As football fans, we’ve become accustomed to advertising during matches. Of course, there are the ever-present side boards and flashing sponsor signs, but what has driven the growth of the sport is television revenue. Sport for the past few years has been one of the few television properties that is still primarily enjoyed live, so stations and television companies can charge a premium for advertising.
That in turn has led to an ‘arms race’ to acquire the rights to show leagues, and with football being a global game, those rights can be divided by country or region. Just this week, for example, it was announced that Turner Sports and Univision acquired the U.S. rights to show the UEFA Champions League from 2018-2021 for over £80 million.
In this bidding war over those specific rights we see the future of football viewing across the world, and how that future turns out could impact how much of the sport we see, how leagues market themselves, and if player salaries continue to rise meteorically.
Fox Sports is the current U.S. rights holders for the Champions League, and they placed a bid for 2018-2021 along with NBC and Turner, the eventual rights winners. What was missing from that list was ESPN, the dominant force in sports media in the United States. ESPN’s top executive John Skipper adores football and ESPN in the U.S. has the rights to a few competitions, yet they skipped submitting a bid for a competition they desperately needed.
Instead, the company BAMTech submitted a bid. BAMTech is a streaming service that spun out of the incredibly popular media company Major League Baseball Advanced Media. BAMTech has supplied streaming services and support for ESPN (which owns a stake in the company) and Eurosport. Instead of a tradition television station, BAMTech was essentially proposing that the major rights holder would be a streaming service who would then partner with a traditional television channel (EPSN in this case) to show games on television and streaming.
What does this mean? Even in a losing bid, we as soccer fans are one step closer to the inevitable movement away from a dependence on subscription based networks dictating what football we see and moving into a world where we have more access to the sport than ever before. Increasingly leagues are intentionally bastardizing their business model to create new ones quickly and away from their main audience. Think of Liga MX showing English broadcast of matches on Facebook Live and Twitter signing an agreement with Sky Sports to livestream their Deadline Day ramblings live.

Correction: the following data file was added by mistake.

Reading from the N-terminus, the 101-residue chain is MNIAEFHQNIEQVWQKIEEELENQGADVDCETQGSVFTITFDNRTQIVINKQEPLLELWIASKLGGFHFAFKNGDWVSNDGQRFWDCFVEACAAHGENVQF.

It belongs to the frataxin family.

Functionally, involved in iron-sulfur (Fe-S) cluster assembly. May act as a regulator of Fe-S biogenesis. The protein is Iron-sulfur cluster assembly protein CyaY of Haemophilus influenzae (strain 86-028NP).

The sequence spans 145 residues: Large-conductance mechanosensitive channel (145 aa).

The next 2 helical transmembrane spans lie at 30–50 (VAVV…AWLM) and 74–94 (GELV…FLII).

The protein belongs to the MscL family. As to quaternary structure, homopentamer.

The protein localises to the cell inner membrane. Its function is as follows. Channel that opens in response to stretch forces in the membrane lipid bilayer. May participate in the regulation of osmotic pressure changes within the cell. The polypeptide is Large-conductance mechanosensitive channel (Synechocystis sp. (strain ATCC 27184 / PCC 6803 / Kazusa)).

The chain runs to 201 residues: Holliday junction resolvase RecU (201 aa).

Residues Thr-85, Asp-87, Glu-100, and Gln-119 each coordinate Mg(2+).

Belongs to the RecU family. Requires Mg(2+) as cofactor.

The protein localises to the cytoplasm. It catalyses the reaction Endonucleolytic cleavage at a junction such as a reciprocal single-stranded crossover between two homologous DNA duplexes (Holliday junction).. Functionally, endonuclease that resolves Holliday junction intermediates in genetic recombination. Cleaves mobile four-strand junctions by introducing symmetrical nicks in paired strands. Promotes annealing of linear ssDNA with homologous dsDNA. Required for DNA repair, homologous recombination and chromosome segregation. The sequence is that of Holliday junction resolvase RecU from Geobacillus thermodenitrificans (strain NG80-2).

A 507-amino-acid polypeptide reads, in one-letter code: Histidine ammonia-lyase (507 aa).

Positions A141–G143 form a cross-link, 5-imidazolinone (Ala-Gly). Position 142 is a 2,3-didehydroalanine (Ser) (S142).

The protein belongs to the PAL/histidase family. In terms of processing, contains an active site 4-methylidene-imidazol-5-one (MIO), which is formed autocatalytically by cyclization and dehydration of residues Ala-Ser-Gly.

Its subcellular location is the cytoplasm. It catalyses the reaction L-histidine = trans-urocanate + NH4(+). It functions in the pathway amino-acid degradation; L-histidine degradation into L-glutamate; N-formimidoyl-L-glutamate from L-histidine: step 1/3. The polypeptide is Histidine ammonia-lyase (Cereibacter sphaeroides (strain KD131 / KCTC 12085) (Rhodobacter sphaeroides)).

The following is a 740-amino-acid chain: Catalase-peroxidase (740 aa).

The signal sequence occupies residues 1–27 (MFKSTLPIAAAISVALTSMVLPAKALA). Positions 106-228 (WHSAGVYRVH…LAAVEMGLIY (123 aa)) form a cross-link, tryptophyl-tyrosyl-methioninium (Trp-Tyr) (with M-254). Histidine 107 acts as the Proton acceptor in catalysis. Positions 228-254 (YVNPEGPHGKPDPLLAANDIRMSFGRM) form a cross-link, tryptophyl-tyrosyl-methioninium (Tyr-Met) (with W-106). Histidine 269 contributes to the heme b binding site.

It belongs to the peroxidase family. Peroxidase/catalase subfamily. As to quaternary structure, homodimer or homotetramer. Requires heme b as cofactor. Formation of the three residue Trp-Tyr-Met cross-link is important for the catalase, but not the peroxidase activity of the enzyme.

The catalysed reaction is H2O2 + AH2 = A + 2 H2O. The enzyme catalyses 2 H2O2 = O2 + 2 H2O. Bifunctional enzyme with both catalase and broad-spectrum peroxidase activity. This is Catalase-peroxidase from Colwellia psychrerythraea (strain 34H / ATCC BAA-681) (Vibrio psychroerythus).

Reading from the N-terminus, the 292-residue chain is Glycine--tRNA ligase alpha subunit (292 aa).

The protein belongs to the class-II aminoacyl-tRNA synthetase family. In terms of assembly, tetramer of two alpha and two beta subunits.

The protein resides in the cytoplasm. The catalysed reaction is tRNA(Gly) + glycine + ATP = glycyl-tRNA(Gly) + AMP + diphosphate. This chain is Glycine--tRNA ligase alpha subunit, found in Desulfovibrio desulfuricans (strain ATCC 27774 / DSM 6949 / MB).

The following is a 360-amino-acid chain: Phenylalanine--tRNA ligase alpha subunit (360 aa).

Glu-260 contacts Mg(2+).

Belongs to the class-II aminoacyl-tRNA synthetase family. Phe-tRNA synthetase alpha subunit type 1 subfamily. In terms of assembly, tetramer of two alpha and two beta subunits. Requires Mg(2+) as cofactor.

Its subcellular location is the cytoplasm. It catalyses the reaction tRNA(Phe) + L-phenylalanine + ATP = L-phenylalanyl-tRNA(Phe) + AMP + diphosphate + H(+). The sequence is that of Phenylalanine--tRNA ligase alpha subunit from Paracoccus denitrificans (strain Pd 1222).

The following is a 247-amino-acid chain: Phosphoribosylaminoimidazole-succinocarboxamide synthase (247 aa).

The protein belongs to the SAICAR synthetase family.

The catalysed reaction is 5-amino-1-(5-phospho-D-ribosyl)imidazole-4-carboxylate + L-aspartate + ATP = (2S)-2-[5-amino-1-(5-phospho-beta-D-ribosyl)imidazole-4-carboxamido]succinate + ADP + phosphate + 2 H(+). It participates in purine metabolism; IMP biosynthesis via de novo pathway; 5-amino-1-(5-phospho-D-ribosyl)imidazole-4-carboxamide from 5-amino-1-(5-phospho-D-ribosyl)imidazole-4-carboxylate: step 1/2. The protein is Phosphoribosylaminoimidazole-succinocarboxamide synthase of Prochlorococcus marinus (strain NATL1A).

The balance of power in who controls what football is shown is slowly moving away from media stations and more towards social media and streaming properties. In the next few years, more and more content will be available through social media networks. In addition, streaming companies will own the rights to competitions, which could open up their broadcasts to multiple channels.
Lurking outside are big non-television companies like Amazon, Alibaba, and Alphabet/Google who combine streaming capabilities, hardware, and content. In the near future, you could use your Amazon Prime account to watch France’s Ligue 1, catch an MLS match on YouTube and watch the League of Ireland on a traditional station that sublicenses that match from an Irish streaming company.
What does this brave new world mean for the actual sport? Even if the usual media players in your country are not the favourites to win the broadcast rights, these multi-national services still compete with them and drive up the costs, so leagues will still grow rich from rights fees. It also opens the door, however, to smaller clubs and leagues cutting deals to increase their visibility.
Whether it is through content they produce and push through a website (“watch our matches on YouTube”) or partner with an existing company, the chance now exists for leagues that normally would not receive coverage or viewership in a country to now access it freely. Liga MX was rarely accessible in English in the United States, for example. Showing matches in English on Facebook Live for people in the U.S. does not undercut the biggest revenue driver of Liga MX, but does allow it to grow its exposure to a market that would adopt the high quality of play.
As I mentioned in my article on how the Scottish Premier League can grow its visibility, there are prime opportunities for leagues to pick the right growth opportunities in different countries or continents and stream their matches without undercutting their current main revenue source.
We are entering a time where a football fan can watch matches from across the world, day and night. Finally, football is becoming not just the global game but the globally accessible game.